• Class.forName associates the class w/ the ClassLoader (regardless if any other parent loads it for real), hence ClassLoader.findLoadedClass is successful next time. That's a very, very important point, most ClassLoader would try Class c = findLoadedClass(name); if (c!=null) return c; as first statements bypassing the whole find/look up part. Calling ClassLoader.load directly will not add the class to the loaded ones.

The case has implications when loaded via graph alike structure of ClassLoader, i.e. not using parent only to lookup first.

  • Initialization of the class is performed in loadClass of the ClassLoader w/ code like that: if (resolve) resolveClass(c); and the ClassLoader can actually skip resolve it it feels like, unrecommended but possible.

What are the do's and dont's to using these two methods?

Unless you have very strong idea why you want ClassLoader.loadClass(String), do not use it directly. In all other case, always rely on Class.forName(name, true, classLoader).

Overall Class loading is next to an art and it cannot be covered in a simple answer (not joking about art part)

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When use you use Class.forName("SomeImpl"), you're obtaining the class via the current classloader (i.e. the loader of the class that you're making the method call in). It will also initialize the class. It's effectively the same as calling Class.forName("SomeImpl", true, currentLoader) where currentLoader would be the caller's classloader. See the details here.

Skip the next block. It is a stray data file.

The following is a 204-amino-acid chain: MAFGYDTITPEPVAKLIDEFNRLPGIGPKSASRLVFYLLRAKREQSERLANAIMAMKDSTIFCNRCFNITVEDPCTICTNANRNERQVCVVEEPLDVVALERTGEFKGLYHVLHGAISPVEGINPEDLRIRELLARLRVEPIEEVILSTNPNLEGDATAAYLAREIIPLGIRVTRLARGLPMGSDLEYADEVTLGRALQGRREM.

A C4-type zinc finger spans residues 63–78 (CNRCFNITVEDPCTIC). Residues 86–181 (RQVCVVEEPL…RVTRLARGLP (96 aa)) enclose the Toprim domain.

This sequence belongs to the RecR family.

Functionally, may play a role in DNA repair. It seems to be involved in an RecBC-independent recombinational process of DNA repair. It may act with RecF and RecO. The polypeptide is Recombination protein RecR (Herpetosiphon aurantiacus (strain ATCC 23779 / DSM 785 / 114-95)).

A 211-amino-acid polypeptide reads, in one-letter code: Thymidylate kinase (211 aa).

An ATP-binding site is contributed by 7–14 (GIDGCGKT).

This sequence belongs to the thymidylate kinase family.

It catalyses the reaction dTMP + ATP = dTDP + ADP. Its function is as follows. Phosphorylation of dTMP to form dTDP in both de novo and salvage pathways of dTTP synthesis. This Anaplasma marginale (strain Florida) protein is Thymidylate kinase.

The second method requires a classloader to be chosen first. Don't write it like ClassLoader.loadClass("SomeImpl") since it is not a static method. You'd require something like

final ClassLoader cl = this.getClass().getClassLoader();
Class theClass = cl.loadClass("SomeImpl");

Mind that subclasses of ClassLoader should override the findClass method rather than loadClass. This is the same as calling the (protected) method loadClass("SomeImpl", false), where the second argument indicates whether linking should be done or not.

There are more subtle differences... The loadClass method expects a binary class name as specified by the Java Language Specification, while forName could also be used with Strings representing primitive types or array classes.

Overal, it's best to use Class.forName, if necessary specifying a specific classloader and whether it must be intialized or not, then let the implementation figure out the rest. Using classloaders directly is good for finding resources in a jar or on the classpath.

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This line won't compile:

Class theClass = ClassLoader.loadClass("SomeImpl");

because loadClass is not a static method of ClassLoader.

To fix this problem, create a ClassLoader object as follows in one of 3 possible ways:

ClassLoader classLoader = Thread.currentThread().getContextClassLoader();
ClassLoader classLoader = Main.class.getClassLoader();      // Assuming in class Main
ClassLoader classLoader = getClass().getClassLoader();      // works in any class

then call:

Class theClass = classLoader.loadClass("SomeImpl");

-dbednar